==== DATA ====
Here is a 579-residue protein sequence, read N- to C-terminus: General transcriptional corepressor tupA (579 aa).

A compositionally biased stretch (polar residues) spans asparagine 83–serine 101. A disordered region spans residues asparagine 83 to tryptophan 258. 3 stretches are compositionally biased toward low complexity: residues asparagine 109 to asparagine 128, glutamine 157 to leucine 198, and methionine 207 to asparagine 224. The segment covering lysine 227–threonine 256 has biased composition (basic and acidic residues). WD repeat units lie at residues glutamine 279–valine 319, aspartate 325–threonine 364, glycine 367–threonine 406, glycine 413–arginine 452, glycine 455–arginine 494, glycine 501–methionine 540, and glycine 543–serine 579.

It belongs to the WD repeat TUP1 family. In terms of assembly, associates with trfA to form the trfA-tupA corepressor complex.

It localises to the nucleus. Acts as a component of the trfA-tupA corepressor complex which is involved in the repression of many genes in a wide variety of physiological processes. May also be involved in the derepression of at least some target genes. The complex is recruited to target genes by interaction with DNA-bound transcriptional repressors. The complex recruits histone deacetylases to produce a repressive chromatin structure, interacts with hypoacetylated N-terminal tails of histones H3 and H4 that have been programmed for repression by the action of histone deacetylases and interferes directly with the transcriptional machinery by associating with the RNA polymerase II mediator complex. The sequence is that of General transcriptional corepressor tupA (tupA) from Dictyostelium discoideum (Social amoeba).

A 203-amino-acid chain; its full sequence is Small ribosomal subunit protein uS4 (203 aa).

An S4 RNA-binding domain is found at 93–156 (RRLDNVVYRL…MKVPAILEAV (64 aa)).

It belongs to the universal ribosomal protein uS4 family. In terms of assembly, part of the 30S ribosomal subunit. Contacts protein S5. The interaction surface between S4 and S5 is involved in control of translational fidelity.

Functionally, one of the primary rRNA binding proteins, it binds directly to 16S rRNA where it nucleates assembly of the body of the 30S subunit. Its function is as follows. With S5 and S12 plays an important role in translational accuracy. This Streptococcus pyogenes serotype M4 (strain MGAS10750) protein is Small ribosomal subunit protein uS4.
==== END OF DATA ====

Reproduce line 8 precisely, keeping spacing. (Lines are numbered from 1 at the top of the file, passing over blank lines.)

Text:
Functionally, one of the primary rRNA binding proteins, it binds directly to 16S rRNA where it nucleates assembly of the body of the 30S subunit. Its function is as follows. With S5 and S12 plays an important role in translational accuracy. This Streptococcus pyogenes serotype M4 (strain MGAS10750) protein is Small ribosomal subunit protein uS4.